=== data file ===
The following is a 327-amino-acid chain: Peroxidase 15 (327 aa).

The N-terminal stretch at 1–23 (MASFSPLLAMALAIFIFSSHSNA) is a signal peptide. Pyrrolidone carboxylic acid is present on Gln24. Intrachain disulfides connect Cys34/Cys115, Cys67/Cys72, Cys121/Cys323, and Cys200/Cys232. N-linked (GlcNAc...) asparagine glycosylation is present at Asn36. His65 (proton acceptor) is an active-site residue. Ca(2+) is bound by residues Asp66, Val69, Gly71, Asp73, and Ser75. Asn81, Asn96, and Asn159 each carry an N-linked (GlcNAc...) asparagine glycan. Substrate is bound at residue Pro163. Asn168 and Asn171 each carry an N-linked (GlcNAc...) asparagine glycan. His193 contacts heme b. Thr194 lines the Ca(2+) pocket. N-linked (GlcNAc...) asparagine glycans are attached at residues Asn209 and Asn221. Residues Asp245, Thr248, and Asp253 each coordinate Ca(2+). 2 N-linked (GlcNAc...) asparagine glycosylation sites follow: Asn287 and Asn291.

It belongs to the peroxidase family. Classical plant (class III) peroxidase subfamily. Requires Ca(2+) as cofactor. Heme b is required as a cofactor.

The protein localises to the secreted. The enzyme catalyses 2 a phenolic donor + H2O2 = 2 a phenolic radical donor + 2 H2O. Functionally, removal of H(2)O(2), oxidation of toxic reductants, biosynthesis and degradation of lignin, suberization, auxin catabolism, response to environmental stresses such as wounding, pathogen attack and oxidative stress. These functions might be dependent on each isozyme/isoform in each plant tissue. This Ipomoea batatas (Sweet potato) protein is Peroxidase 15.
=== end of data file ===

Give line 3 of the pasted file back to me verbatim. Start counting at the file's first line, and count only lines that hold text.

It belongs to the peroxidase family. Classical plant (class III) peroxidase subfamily. Requires Ca(2+) as cofactor. Heme b is required as a cofactor.